sonar sensors affected by propeller background noise

Hi all,
I have a small RC airplane (fixed-wing) that is capable of hovering (i.e. the fuselage is vertical and the propeller balances the weight of
the aircraft). I mounted an ultrasonic sensor on the tail (pointing down towards the ground when hovering) and used it to successfully achieve altitude hold during a hover. See the link below if help is needed visualizing:
http://prism2.mem.drexel.edu/~billgreen/Videos/3D_flying/fullAutonomousHover/fullAutonomousHover.wmv
Now I would also like to maintain a constant distance from a wall on the left side of the aircraft (still while hovering). When I mount another sonar sensor about half way down the fuselage pointing outward in the direction of the wing, it is affected by the noise of the propeller. Moving it further down the fuselage towards the tail doesn't seem to improve it at all. Just wondering if the orientation of the sensor has anything to do with its vulnerability to the background noise created by the propeller? That is, the axis of the sonar sensor on the tail is parallel with the longitudinal axis of the plane while the axis of the sonar sensor on the fuselage is perpendicular to the longitudinal axis of the plane (parallel to the wing).
I can't change the orientation of this sensor, so I was wondering if anyone had any suggestions? Some way to muffle the background noise created by the propeller?
Thanks, -weg
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snipped-for-privacy@drexel.edu wrote:

http://prism2.mem.drexel.edu/~billgreen/Videos/3D_flying/fullAutonomousHover/fullAutonomousHover.wmv
Looks like a fun project.

I'd guess the airflow from the propeller is bending the sonar beam as its emitted; this doesn't affect the tail sensor since its beam is parallel to the flow.
Could you mount the new sensor out near a wingtip? Any attempt to shield the fuselage-mounted sensor will result in drag...
- Daniel
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snipped-for-privacy@drexel.edu wrote:

Very cool. How does it regulate spinning about the vertical when in the hover? Does it use accelerometers?

Well, just a thought. Maybe it's not just the background noise in general, but a direct reflection off the wall from the prop to the sensor? You could try blocking that direct path by either putting a colling around the prop to make it a ducted fan or just adding a surface to the wing that extended out in front of the wing to the side of the prop. To test the idea, I guess you could hold a sheet of something to the side of the prob (above the wing) as it hovered to block the path.
I would assume the noise was creating problems because one of the harmonics was in the frequency range of the sonar. Maybe a different prop will allow it to run at a different speed which might move the harmonics out of the range of the sonar. A larger prop that spins slower I would think would help to reduce the harmonics at the high frequency used by the sonar (40 KH?)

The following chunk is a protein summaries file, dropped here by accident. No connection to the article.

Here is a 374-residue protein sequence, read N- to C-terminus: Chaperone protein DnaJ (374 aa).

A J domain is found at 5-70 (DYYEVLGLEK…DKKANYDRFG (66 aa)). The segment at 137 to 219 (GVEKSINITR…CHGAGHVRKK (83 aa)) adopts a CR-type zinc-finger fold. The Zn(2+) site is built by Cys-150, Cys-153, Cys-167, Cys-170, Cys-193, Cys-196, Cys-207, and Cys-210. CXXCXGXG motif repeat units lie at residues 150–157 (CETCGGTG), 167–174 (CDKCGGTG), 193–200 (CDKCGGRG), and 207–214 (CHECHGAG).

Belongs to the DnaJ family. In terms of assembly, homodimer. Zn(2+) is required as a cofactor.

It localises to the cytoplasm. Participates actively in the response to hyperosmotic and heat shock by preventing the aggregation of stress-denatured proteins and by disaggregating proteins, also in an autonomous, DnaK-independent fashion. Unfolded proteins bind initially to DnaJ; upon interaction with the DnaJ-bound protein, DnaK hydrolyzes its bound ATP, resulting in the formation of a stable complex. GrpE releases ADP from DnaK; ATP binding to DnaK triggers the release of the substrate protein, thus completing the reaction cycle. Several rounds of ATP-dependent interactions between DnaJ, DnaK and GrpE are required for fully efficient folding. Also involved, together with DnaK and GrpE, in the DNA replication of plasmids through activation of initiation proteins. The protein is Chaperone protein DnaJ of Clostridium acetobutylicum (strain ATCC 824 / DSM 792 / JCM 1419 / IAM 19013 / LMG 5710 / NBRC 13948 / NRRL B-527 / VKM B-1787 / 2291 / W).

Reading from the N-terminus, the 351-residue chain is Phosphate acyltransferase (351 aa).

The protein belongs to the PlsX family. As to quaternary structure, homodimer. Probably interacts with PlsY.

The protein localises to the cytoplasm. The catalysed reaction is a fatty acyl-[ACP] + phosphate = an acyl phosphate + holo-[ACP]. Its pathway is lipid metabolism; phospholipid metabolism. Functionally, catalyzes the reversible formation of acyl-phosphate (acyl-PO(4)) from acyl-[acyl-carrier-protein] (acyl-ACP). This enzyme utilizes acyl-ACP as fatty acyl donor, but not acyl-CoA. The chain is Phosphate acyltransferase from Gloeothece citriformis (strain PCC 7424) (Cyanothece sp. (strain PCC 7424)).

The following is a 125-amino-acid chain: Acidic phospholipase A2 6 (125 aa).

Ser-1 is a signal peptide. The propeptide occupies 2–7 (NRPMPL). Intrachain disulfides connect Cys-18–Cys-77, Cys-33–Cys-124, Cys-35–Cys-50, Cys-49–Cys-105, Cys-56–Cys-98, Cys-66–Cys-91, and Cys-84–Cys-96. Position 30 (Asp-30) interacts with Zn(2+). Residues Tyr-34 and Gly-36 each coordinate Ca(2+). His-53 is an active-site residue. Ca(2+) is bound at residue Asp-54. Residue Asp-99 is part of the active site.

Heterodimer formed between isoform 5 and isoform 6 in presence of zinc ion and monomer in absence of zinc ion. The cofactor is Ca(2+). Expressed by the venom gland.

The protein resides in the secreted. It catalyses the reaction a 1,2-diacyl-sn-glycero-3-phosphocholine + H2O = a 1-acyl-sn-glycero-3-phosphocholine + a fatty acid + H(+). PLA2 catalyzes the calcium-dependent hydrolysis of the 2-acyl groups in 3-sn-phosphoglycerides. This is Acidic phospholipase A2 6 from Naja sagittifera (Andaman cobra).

Or maybe the noise is coming more from the motor than the prop??? Or maybe the vibration of the body itself is producing the noise and the fact that you seem to have a body which is just a vertical surface causes it to radiate out maximal noise to the sides? A different engine mount might help to isolate the motor vibrations from the body and stop the body form acting like a speaker cone (if that is what is happening?). Or some shielding to keep the noise radiating from the motor might help?
I also wonder if there might be vibrations traveling through the body of the plane that are being picked up by the sensor. Better vibration isolation mounting of the sensor might solve that if that is the case.
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Curt Welch http://CurtWelch.Com /
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I mounted two miniature DC motors on each wingtip, facing in opposite directions. Thus, when both motors are activated, it creates a rotational force which counters the torque roll effect. I measure the roll angle of the aircraft and implement PD control to generate the control signal to the motors.
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snipped-for-privacy@drexel.edu wrote:

Ah, I didn't spot them in the video. I assumed you must have been using either special close in ailerons to create the torque (since normal placement of ailerons on the tips would do no good in the hover) or special independent controlled elevators.

What type of sensor do you use to measure the roll angle?
BTW, I like the answer from the other poster better than the answers I thought up for your question - that the air rushing past the sensor is the cause of the problem.
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Hi Curt,
I'm using a 6 DOF IMU from Microstrain.
-weg
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